As fall moves inexorably towards winter, and the days continue to shorten, thoughts turn to Spring & next years’ garden (and all those cards we need to address.) I recently stopped online at my favorite Seed Company: Baker Creek Heirloom seeds. Much to my surprise on the Home page was this:
Peru: Seed Wonderland
Searching for Rarities in a Land of Mystery
As the great agronomist Nikolai Vavilov designated “hotspots” for the origin of domesticated crops, Peru was definitely one of them. When Patrick and Joseph Simcox visited Peru in late summer 2014, their goal was not too much different from Nikolai’s so long ago: to record and document food plant diversity. The Peruvian Andes are home to corn, beans, mashua, oca, ullucus, yacon, lima beans, potatoes, peppers, papayas and many others. The great US agronomist Jack Harlan once wrote: “Crops are artifacts made and molded by man as much as a flint arrowhead, a stone ax-head, or a clay pot.” Indeed, when my brother Patty and I made our way through the high mountain villages and markets, we were reminded that the natural wonders we were witnessing were indeed artifacts that were in ways lovingly maintained by man, through the rituals of planting and harvest.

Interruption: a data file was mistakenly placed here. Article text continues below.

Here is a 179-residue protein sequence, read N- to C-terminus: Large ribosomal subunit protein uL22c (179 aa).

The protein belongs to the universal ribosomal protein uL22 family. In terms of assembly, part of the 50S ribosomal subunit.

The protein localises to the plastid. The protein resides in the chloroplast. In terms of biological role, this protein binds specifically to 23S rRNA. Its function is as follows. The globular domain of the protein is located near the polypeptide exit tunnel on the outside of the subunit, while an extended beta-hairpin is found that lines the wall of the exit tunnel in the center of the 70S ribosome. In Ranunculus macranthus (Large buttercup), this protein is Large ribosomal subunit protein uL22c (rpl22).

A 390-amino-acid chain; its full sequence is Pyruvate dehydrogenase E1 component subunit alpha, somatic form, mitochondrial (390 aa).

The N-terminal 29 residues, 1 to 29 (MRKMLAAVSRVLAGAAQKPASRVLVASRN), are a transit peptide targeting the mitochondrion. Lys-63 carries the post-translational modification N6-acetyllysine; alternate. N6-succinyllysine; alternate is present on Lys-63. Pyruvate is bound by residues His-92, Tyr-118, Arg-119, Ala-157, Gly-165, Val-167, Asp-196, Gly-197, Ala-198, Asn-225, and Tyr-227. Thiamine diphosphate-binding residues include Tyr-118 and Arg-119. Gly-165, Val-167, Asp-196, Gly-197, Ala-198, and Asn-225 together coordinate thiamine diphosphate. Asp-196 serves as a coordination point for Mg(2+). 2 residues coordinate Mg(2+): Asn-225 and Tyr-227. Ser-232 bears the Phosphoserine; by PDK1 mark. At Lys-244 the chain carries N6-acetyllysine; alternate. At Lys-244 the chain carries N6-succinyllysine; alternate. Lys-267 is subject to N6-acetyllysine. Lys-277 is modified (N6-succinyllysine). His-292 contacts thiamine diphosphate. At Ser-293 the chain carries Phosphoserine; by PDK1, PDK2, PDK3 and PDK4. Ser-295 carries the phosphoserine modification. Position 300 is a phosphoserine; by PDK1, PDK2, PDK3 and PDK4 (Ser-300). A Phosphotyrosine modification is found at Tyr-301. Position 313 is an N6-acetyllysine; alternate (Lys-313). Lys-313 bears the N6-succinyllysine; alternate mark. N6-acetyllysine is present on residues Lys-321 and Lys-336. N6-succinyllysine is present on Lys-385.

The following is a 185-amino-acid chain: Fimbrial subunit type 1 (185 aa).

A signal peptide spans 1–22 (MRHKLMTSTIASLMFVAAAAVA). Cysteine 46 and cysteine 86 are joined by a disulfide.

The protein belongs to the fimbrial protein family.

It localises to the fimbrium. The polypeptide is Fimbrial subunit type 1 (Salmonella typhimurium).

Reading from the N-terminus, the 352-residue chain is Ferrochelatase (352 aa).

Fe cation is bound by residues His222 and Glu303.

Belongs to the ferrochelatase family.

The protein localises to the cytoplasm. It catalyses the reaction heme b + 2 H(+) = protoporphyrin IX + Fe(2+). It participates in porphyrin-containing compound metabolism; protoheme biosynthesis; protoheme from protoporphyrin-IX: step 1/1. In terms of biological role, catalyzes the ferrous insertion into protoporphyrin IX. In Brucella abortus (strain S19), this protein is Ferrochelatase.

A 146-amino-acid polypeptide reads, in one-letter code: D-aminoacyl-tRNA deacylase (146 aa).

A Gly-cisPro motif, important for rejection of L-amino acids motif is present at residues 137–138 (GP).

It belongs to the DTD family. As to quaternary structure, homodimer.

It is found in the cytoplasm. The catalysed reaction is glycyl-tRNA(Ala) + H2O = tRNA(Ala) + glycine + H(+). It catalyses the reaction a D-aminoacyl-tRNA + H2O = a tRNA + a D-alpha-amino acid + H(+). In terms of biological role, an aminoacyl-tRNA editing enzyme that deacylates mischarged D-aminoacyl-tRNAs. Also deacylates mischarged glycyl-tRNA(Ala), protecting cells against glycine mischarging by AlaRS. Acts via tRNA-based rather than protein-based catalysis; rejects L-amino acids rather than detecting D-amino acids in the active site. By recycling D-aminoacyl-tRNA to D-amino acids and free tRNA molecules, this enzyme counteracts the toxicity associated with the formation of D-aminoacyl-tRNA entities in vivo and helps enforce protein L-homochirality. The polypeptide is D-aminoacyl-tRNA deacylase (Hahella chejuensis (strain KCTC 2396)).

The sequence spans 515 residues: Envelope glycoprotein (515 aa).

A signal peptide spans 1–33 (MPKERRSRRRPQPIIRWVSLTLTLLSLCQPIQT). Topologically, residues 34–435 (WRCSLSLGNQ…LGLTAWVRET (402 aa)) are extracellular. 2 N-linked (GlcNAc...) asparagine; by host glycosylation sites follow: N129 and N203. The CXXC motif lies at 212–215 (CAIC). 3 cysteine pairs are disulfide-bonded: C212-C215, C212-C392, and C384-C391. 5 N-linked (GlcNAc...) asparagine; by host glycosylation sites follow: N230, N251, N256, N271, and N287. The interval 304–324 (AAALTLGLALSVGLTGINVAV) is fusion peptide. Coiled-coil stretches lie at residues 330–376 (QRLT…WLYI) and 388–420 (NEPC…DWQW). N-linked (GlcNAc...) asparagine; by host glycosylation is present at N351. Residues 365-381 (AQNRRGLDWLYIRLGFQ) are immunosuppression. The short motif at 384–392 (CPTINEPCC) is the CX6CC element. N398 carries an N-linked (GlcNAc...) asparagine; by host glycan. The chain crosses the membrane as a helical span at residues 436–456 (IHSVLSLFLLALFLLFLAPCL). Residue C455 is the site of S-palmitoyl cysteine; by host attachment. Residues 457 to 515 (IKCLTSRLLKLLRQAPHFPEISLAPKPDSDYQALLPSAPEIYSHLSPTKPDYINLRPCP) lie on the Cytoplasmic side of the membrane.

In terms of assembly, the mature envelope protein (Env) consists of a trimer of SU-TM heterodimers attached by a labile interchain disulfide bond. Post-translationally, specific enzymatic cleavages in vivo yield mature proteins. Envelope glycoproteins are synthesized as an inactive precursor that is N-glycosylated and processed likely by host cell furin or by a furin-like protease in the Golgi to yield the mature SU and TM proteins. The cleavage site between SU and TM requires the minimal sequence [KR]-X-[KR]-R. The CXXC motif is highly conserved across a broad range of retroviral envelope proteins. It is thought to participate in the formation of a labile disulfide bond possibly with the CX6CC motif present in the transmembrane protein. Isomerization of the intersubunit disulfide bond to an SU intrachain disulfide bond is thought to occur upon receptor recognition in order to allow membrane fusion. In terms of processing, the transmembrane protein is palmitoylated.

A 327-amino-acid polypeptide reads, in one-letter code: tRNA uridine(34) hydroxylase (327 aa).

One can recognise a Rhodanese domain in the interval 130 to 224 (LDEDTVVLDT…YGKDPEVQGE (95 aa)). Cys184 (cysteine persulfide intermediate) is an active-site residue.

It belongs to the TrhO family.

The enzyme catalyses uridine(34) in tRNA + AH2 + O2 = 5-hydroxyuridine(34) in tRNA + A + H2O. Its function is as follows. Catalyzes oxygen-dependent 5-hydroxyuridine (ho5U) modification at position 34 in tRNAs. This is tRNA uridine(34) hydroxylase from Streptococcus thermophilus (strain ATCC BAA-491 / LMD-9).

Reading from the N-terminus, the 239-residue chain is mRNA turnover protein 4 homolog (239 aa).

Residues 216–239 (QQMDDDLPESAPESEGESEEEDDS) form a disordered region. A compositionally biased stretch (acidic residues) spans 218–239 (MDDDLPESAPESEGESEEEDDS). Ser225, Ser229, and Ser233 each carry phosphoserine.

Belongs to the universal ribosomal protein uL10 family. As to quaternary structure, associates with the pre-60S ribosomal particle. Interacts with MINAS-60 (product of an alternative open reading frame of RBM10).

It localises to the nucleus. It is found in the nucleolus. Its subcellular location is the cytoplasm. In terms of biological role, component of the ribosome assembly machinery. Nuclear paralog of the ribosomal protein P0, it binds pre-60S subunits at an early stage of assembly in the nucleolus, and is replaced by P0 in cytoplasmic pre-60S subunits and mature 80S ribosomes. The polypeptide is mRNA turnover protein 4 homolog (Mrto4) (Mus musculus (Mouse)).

I may like to intellectualize too much, but I often ask the question if the people growing this stuff really love it or if they are just doing it because they have no better choices. Why do I ask this? Because in our own world of modern day America, most people, the over- whelming majority, seem very content to not be bound to the toil of the soil. Are the colorful folk in Peru just as susceptible to losing their agricultural traditions as we did?